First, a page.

Gastroenterology. 2010 Jul 13. [Epub ahead of print] A sustained virologic response is durable in patients with chronic hepatitis C treated with peginterferon alfa-2a and ribavirin. Swain MG, Lai MY, Shiffman ML, Cooksley WG, Zeuzem S, Dieterich DT, Abergel A, Pessôa MG, Lin A, Tietz A, Connell EV, Diago M. University of Calgary, Health Research Innovation Center, Calgary, Alberta, Canada. Abstract
BACKGROUND & AIMS: A sustained virologic response (SVR) to therapy for Hepatitis C virus (HCV) infection is defined as the inability to detect HCV RNA 24 weeks after treatment has been completed. Although small studies have reported that the SVR is durable and lasts for long time periods, it has not been conclusively demonstrated in larger studies.
METHODS: The durability of treatment responses were examined in patients who were originally enrolled in 1 of 9 randomized, multicenter trials (n=1343 patients). The study included patients who received peginterferon alfa-2a alone (n=166 patients) or in combination with ribavirin (n=1077 paients), including 79 patients with normal levels of alanine aminotransferase and 100 patients that were co-infected with HIV and HCV) and whose serum samples were negative for HCV RNA (
A question came up during one of our trainings: What is the number of liver transplants in the U.S. and what is the average cost?
According to the Milliman Research Report from 2008 (the latest year information is available):
Ir was estimated that there were 6,550 liver transplants performed in the U.S. at an average cost of $523,400 per transplant (including 30 day pre-transplant, transplant operation and 180 days post-transplant). Additionally people will have to remain on many medications for life including medications to prevent the body from rejecting the new organ. Patient survival rates were 86% at one year, 78% at three years, and 72% after 5 years. Pretty good overall survival, but of course the goal for all of us is to prevent people from getting to this stage.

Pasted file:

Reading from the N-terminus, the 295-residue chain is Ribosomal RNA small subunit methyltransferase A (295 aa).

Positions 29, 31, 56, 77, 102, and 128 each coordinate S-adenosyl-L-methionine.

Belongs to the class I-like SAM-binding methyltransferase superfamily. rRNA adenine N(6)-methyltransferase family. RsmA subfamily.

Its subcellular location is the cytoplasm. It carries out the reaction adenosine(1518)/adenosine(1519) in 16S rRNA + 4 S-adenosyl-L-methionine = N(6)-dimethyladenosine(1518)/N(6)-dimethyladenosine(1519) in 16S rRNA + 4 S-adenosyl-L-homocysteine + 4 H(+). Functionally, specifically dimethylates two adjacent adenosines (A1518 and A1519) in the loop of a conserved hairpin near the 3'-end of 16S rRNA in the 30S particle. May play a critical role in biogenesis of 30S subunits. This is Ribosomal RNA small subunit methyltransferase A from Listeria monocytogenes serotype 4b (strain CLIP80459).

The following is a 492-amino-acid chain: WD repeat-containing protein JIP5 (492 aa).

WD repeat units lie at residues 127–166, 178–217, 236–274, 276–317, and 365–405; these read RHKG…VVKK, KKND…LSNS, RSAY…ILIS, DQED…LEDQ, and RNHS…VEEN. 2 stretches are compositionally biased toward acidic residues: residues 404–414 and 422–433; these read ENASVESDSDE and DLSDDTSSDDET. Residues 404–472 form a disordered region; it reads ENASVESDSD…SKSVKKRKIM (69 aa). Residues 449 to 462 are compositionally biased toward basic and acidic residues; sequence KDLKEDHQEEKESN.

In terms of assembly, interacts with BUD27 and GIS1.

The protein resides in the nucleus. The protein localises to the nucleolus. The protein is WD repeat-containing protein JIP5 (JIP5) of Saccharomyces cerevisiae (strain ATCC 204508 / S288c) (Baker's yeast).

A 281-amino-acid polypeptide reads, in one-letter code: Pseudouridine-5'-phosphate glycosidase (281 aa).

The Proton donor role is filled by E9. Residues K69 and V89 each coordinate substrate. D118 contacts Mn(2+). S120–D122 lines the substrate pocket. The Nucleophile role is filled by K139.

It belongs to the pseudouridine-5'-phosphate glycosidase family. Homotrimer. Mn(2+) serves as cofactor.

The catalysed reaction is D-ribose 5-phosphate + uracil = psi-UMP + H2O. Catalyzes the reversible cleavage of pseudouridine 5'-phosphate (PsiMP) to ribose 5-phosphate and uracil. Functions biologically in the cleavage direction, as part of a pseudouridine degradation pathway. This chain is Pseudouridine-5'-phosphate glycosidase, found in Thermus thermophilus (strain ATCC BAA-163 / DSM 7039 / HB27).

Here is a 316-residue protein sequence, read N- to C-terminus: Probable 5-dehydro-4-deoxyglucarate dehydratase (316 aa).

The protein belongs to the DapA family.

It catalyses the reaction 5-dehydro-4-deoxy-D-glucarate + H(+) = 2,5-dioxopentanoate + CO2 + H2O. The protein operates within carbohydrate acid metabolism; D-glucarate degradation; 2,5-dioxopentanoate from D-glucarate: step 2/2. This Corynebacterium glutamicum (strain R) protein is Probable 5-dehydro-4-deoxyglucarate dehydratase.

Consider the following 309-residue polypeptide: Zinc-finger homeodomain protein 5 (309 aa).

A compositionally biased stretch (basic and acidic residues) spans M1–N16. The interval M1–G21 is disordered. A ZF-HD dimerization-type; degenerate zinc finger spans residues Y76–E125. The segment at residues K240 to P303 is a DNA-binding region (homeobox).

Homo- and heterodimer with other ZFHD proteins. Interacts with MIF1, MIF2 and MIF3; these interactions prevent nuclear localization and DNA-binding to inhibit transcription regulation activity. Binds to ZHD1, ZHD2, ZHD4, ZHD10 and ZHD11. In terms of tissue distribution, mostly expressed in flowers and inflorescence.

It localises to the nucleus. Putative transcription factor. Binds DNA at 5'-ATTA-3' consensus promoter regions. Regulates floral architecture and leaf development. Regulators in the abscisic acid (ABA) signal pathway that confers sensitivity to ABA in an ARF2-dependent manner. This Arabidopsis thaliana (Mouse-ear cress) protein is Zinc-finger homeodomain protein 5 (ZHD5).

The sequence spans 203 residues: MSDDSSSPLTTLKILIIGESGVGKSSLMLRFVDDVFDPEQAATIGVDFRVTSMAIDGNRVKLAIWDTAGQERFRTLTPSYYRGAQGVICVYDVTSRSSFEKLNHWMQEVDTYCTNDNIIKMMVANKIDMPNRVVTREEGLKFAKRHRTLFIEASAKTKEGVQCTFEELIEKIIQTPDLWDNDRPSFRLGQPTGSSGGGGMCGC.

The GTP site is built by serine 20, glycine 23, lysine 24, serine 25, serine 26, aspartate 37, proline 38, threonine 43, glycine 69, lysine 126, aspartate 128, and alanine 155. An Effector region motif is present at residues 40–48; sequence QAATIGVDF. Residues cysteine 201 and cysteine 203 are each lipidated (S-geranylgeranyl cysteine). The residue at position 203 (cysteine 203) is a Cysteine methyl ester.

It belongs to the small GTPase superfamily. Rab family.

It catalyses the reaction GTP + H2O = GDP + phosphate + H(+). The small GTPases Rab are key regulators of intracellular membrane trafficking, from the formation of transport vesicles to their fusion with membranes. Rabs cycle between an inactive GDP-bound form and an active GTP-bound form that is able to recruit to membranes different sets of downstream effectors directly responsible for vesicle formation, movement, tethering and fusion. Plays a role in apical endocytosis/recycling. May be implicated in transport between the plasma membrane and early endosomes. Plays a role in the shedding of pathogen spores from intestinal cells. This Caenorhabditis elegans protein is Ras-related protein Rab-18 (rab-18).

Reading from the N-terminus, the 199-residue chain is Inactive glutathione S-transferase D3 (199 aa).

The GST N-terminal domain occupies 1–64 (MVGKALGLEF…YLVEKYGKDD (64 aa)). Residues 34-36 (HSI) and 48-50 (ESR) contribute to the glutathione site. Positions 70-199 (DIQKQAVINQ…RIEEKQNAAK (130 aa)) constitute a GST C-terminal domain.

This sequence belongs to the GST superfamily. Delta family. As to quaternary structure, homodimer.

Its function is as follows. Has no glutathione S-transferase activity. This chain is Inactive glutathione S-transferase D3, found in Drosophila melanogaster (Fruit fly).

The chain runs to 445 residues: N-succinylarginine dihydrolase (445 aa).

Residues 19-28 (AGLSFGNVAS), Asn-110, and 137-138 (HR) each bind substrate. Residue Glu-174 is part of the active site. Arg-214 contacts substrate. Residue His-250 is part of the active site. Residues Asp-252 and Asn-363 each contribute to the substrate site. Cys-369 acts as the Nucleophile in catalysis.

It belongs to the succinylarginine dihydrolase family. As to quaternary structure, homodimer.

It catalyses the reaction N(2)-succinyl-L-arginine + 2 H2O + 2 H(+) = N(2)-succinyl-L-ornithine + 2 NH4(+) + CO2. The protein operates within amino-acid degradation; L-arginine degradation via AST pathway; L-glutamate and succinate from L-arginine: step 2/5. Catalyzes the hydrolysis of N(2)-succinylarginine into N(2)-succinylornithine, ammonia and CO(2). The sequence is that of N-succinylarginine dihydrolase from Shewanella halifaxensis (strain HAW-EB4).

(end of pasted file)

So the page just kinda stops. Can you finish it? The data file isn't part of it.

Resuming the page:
The type of transplant is also interesting with 6362 from deceased donors and 268 from live liver donors – the number of live liver donors actually dropped from 323 in 2005 to 268 in 2006.
It’s amazing the strides in predicting who will and who will not respond to a certain type of drug for treatment of many conditions including hepatitis C. You have probably heard about a variation in IL28B gene that has been found to greatly increase the chances of responding to current HCV current therapy. This test indicates that people have a two-fold increased chance of responding to HCV therapy compared to those who do not have this gene variation. The test for this marker is expected to be commercially available in the next month or so. I wrote a recap of the studies about IL28B that will we will publish in the August HCV Advocate Newsletter. This marker will be a great tool in the treatment decision process.